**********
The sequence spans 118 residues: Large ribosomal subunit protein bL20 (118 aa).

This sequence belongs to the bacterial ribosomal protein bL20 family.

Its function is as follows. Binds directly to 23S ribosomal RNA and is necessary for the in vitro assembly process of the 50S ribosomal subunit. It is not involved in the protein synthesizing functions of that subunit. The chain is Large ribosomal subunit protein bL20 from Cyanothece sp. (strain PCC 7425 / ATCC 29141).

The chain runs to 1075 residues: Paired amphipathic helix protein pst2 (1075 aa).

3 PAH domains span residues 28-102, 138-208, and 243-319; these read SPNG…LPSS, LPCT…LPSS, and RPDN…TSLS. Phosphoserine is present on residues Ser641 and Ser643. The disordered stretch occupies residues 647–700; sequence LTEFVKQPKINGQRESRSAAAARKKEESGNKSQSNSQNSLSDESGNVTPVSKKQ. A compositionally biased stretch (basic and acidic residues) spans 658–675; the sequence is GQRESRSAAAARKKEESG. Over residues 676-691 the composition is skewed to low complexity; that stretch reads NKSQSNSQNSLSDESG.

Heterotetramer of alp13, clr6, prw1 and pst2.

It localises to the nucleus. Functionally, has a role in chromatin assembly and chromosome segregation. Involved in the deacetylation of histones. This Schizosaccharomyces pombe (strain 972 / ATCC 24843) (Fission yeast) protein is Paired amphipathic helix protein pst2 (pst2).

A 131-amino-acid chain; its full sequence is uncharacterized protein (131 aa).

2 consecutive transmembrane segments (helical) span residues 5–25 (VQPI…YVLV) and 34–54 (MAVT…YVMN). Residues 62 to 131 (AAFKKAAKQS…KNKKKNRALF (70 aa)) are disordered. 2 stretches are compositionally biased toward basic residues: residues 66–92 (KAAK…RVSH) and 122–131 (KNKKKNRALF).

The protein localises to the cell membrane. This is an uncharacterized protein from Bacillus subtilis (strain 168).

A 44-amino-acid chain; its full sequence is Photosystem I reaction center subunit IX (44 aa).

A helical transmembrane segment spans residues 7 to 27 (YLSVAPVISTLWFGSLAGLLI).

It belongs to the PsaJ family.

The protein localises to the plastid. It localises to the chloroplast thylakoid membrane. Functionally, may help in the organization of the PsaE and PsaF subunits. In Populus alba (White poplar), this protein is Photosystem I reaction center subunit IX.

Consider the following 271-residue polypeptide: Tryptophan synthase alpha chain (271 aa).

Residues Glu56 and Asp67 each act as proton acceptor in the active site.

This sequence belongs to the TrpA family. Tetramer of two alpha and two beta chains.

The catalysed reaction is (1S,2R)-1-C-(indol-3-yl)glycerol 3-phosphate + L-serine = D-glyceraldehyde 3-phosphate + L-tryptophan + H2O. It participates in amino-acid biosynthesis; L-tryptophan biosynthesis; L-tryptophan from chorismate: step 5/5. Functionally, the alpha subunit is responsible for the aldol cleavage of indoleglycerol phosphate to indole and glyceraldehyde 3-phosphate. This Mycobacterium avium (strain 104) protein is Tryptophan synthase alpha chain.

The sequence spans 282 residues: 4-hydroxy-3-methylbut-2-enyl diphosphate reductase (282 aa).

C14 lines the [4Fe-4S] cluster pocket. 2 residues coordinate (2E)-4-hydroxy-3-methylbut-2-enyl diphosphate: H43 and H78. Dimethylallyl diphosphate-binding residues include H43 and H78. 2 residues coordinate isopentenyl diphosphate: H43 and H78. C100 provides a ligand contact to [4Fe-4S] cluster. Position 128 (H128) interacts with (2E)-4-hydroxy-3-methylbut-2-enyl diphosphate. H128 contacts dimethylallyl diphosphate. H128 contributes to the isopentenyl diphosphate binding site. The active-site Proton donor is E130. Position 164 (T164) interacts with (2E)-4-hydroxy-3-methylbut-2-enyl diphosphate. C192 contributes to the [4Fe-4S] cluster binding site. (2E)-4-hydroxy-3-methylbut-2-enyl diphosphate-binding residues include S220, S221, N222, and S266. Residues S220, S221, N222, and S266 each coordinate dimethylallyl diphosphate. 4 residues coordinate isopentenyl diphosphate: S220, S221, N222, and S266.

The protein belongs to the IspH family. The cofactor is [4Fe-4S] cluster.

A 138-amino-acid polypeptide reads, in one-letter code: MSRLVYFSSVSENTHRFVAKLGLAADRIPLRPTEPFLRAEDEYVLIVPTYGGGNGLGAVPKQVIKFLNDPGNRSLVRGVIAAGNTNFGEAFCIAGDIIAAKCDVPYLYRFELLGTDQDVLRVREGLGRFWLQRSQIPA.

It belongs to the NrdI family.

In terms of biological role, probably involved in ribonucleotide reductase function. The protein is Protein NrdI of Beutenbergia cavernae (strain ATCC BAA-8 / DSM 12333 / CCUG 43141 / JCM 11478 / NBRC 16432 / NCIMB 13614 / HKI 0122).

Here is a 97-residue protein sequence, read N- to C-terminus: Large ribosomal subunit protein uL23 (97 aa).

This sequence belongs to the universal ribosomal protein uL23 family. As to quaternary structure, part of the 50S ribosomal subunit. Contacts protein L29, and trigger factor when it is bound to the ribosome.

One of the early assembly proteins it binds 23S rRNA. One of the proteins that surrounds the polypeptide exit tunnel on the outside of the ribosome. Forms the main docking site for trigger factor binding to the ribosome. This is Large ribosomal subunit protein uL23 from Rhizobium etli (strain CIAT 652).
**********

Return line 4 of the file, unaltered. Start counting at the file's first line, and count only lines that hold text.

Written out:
The chain runs to 1075 residues: Paired amphipathic helix protein pst2 (1075 aa).